Experts Stress ‘Look Before You Lock’ To Help Prevent Hot Car Deaths

PITTSBURGH – It’s a startling statistic. Hot summer weather hasn’t even officially arrived, and already five children have died in the United States this year in hot cars.

On a warm day, the temperature inside a vehicle can increase by 20 degrees in just 10 minutes. A child dies after being left in a hot car every nine days in this country. Pennsylvania senators are currently working to reintroduce a bill that would grant immunity to anyone who breaks into a locked vehicle to rescue a child left inside.

Experts are also warning parents about the dangers of leaving children unattended.

“Everyone immediately wants to judge and jump to the conclusion that it’s a bad parent, and that they don’t love and care for their kids,” says Janette Fennell, the President and Founder of www.KidsAndCars.org.

The company has been tracking the number of hot car deaths that occur in the U.S. for more than 20 years.

Fennell says that 90 percent of the time, the parents involved are good, dedicated parents. But, they’re often sleep-deprived and zone out while heading to work.

“It is not unusual, at the end of their day, for a parent to drive to daycare to pick up their child up only to be told their child was never dropped off,” says Fennell. “I mean, they drove back to the daycare facility knowing the child is there, and then they find out the child has been in the car all day.”

Fennell also says that 87 percent of the time, the cases involve children younger than 3 years of age. Infants – children under the age of 1 – are most at risk. The reason? They ride in rear-facing car seats, and often fall asleep during trips in the car. A sleeping baby is often a silent baby, and their presence can go unnoticed.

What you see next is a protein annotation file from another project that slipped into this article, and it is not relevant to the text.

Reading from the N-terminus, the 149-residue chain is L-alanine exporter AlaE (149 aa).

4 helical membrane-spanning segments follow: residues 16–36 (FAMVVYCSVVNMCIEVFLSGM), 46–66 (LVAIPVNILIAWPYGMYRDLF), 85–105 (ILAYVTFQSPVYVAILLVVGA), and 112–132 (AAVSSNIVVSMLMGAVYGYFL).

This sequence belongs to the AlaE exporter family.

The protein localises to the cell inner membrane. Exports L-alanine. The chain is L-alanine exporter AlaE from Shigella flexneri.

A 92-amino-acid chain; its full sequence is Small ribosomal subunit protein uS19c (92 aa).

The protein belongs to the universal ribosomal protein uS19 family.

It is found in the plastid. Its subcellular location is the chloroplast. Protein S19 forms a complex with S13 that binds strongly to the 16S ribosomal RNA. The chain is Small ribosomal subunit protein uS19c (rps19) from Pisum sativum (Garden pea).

Fennell says a simple mantra can help keep your children safe: Look before you lock. Always check to be sure your kids are out of the car. Or, put something you need in the back seat – something like your cell phone or your employee badge. Doing so will force you to turn around or physically get out of the car to retrieve the item.

“Have a stuffed animal in the child’s car seat all the time, so when you put your child in that car seat, the stuffed animal goes up front in the passenger’s seat. We are very cue dependent as adults,” says Fennell. “Teddy bear up front, baby in the back.”

Fennell also says the biggest mistake parents make is thinking it can’t happen to them.

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